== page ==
2.3. Antimicrobial Susceptibility of E. coli

The antibiotic susceptibility test was done using the disk diffusion method of Bauer et al. [15] after the confirmation of the isolates by PCR. The test was done to determine the antibiotic resistance of E. coli against the following antibiotics (classes); Ceftriaxone (Cro) 30 µg (Cephalosporins), Chloramphenicol (C) 30 µg (Chloramphenicol), Gentamicin (Gm) 10 µg (Aminoglycosides), Suphamethoxazole/trimethoprim (Sxt) 22 µg (Sulfonamides), Ciprofloxacin (Cip) 5 µg (Quinolones), Tetracycline (Te) 30 µg (Tetracyclines), Imipenem (Imi) 10 µg (Carbapenem), Amoxycillin (A) 30 μg (Penicillins), Azithromycin (Azm) 15 µg (Macrolides), and Teicoplanin (Tec) 30 µg (Glycopeptides). Purified cultures of E. coli were grown in Tryptic Soy Broth (TSB) (Oxoid Limited, Basingstoke, UK) at 37 °C overnight and the concentration was adjusted to 0.5 MacFarland turbidity. It was then spread plated on Muller Hinton Agar (MHA) (Oxoid Limited, Basingstoke, UK), and the antibiotic disks were placed on the surface of the inoculated plate at a distance to avoid the overlapping of inhibition zones. Plates were incubated at 37 °C for 24 h, and the results were interpreted according to the Clinical and Laboratory Standard Institute [16]. The Multiple Antibiotic Resistance (MAR) index was calculated and interpreted as a/b, where “a” represents the number of antibiotics to which the isolate was resistant, and “b” represents the number of antibiotics to which the isolate was exposed [17].

2.4. Molecular Identification

2.4.1. DNA Isolation

Lysing was done by putting a colony of E. coli in 30 µL DNAse/RNAse free water and lysed at 99 °C for 30 min [18] in a thermocycler (peqSTAR 96X Universal gradient thermocycler, VWR, Darmstadt, Germany). The lysate was then used as the template for PCR amplification.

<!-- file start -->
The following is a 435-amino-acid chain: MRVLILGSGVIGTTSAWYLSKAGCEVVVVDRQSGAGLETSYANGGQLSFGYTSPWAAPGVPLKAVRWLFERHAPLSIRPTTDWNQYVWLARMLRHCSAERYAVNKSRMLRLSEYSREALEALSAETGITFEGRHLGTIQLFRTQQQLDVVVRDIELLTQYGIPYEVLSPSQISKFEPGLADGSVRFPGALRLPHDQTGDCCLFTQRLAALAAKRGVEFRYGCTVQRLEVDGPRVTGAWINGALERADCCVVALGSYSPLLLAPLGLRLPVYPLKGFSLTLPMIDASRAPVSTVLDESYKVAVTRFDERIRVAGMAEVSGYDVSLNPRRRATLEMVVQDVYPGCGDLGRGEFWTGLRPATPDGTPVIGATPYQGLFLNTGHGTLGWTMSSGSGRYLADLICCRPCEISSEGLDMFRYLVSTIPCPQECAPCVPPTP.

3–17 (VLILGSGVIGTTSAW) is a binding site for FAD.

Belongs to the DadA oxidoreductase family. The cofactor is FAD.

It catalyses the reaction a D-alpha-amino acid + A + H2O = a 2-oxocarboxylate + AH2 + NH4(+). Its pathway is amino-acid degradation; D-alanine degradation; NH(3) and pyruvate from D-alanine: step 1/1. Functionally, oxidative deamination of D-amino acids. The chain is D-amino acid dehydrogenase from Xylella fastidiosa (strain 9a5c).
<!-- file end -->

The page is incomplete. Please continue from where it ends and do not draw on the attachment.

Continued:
2.4.2. PCR Amplification of Partial uidA Gene

Polymerase chain reaction (PCR) was done on the DNA. A partial fragment of 147 bp of the uidA gene was amplified using previously designed primers by Bej et al. [19], that is, uidA-F (5′-AAAACGGCAAGAAAAAGCAG-3′) and uidA-R (5′-ACGCGTGGTTAACAGTCTTGCG-3′). The PCR was performed in a total reaction volume of 50 µL, containing 10 µM each of forward and reverse primers, OneTaq® Quick-Load 2x Master Mix with standard Buffer [20 mM Tris-HCl (pH 8.9 at 25 °C), 22 mM KCl, 1.8 mM MgCl2, 22 mM NH4Cl, 0.2 mM dNTPs, 5% glycerol, 0.05% Tween® 20, 1.25 OneTaq® DNA polymerase (New England Biolabs Inc., Ipswich, MA, USA)], and 5 µL of DNA. The PCR was performed under the following modified conditions [19]: initial denaturation at 94 °C for 5 min and then 95 °C for 30 s (denaturation); 57 °C for 30 s (annealing); and 72 °C for 30 s (extension) for 35 cycles, followed by a final extension of 72 °C for 5 min. A negative control (no DNA) was included to check for possible contamination in all reactions. The PCR amplicons were separated on 2% (w/v) agarose gel stained with ethidium bromide. The PCR products were finally visualized under UV light using UV Transilluminator.